(reviewed Fall 2008)
Reviewer: Minuta Botea
Recommendation: Recommended with Reservations
Adult Education ESL Teacher’s Guide offers some useful information and practical ideas on how teachers with no previous training in ESL can conduct a number of lessons with their beginning, intermediate, or non-literate adults students, but I would recommend the web site with reservations due to the outdated material and lack of credentials when it comes to the authors’ educational background.
Although the Web site suggests that the two authors--C. Ray Graham and Mark M. Walsh--are somewhat related to the Adult Education Center of the A&I University Kingsville, Texas, their credentials are not made available for the users/visitors. Moreover, the relationship between the authors and that of The Adult Education Center, Texas A&I University Kingsville is not clear. There are no credentials or introductory section on the two authors available on the Web site.
From the online University Kingsville, Texas handbook we can find out that the old institution’s name (A&I University Kingsville Texas) was changed to A&M University Kingsville, Texas, but there is no information on the two authors available here either. They have either ceased to work for this institution or the Adult Education Center affiliated with A&M University Kingsville, Texas was simply given permission to use the material. There are no corporate sponsors financing the Web site.
Some of the teaching methods and activities presented/ made available on this Web site are outdated since the material was created and published in the 1980s; however, there are still many useful ideas and practical activities that can be adapted to fit the diverse content areas and different learner proficiency levels.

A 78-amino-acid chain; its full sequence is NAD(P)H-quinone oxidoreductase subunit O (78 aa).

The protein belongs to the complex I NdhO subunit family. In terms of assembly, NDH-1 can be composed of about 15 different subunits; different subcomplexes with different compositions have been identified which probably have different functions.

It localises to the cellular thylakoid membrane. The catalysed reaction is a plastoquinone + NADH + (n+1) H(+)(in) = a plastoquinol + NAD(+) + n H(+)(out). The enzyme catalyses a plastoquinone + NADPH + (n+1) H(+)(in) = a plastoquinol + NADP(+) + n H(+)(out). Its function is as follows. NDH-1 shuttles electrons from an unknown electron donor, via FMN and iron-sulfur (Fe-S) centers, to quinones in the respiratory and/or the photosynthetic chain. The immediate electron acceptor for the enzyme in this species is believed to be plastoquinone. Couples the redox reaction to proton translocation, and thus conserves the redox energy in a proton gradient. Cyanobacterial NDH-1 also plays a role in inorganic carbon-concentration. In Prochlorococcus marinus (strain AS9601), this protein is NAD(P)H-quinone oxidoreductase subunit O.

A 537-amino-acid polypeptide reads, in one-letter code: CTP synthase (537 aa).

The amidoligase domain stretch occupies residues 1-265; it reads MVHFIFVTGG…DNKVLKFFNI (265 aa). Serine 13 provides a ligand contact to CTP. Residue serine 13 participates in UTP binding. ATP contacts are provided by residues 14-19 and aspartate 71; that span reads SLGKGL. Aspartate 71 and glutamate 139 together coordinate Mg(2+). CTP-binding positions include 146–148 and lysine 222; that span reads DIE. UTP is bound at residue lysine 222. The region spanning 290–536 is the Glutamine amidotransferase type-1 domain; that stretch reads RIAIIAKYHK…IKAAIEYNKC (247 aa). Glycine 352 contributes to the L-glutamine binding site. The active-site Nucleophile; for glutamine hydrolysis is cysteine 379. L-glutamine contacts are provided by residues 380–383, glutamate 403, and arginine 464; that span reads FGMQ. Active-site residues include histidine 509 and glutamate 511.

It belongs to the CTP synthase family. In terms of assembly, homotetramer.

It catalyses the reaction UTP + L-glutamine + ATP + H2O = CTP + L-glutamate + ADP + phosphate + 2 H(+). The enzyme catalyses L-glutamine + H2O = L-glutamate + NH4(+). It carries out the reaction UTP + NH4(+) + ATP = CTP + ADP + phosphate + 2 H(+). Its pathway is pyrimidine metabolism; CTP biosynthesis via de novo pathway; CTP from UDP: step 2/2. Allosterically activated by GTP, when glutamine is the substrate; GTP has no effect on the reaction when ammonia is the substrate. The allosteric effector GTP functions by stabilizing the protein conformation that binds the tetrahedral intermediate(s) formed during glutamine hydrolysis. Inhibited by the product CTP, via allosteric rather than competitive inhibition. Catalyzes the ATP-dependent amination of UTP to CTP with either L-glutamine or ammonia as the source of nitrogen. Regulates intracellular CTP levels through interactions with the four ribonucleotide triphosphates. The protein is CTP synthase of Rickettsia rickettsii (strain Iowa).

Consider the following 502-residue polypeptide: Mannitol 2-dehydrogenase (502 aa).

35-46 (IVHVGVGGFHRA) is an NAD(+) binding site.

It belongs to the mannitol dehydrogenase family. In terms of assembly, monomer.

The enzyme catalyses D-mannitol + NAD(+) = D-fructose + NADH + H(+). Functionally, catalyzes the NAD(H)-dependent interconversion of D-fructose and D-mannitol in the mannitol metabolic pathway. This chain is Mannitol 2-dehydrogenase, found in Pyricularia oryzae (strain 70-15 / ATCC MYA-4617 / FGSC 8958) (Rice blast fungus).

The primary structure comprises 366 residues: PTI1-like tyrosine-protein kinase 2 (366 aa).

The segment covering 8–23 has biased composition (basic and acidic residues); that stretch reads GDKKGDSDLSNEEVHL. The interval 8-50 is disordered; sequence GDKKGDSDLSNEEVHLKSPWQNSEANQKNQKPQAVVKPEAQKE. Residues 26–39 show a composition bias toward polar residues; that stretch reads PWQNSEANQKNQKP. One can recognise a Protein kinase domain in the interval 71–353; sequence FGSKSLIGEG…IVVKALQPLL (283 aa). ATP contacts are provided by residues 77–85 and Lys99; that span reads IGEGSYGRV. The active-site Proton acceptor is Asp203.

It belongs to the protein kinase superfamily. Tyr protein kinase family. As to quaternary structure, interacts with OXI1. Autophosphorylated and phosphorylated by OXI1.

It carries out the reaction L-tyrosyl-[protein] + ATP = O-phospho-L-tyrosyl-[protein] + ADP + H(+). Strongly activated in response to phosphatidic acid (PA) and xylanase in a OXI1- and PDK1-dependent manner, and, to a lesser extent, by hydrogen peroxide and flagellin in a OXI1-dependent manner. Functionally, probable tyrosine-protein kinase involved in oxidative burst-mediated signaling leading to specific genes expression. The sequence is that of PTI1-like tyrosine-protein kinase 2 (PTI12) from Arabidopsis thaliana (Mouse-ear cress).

The “General Orientation” section of the Web site offers a brief overview of the way teachers should understand students’ needs, their motivation, or their reticence when it comes to attending and participating in English classes and develop ways to maintain and even increase students’ and their own enthusiasm.
The second and the third section of the Web site include outdated, yet richly detailed lesson plans meant to clarify (for an inexperienced teacher) the significance of each dialogue and activity and how they would contribute to the enrichment of students’ knowledge/ competency in this new language. The lesson plans also include specific directions on how the lesson should start, progress, and then conclude.
Many lessons try to integrate all four skills (listening, speaking, reading, and writing) to encourage the students to listen to different dialogues, pay attention to the new vocabulary, use/apply the new expressions/words while working in groups or pairs, and write them down when necessary (e.g. fill in the blank or dictation type of exercises -- all these activities are designed to fit the students’ proficiency).
Both the beginning and intermediate lessons focus on topics that students encounter in real-life situations: going shopping, visiting the doctor, finding a job, ordering food, or filling out an application. Although the material available varies, the drawback of the lessons proposed on this Web site is that the same pattern is used for almost all the lessons, which is probably one of the characteristics of old time approaches used in teaching ESL/TESOL (or any other second language for that matter). There are also some typographical errors, which don’t hinder the overall comprehension of the instructions, but constitute an additional confirmation that the Web site hasn’t been updated or edited in a long time.
Subject Headings: adult education, ESL materials, survival English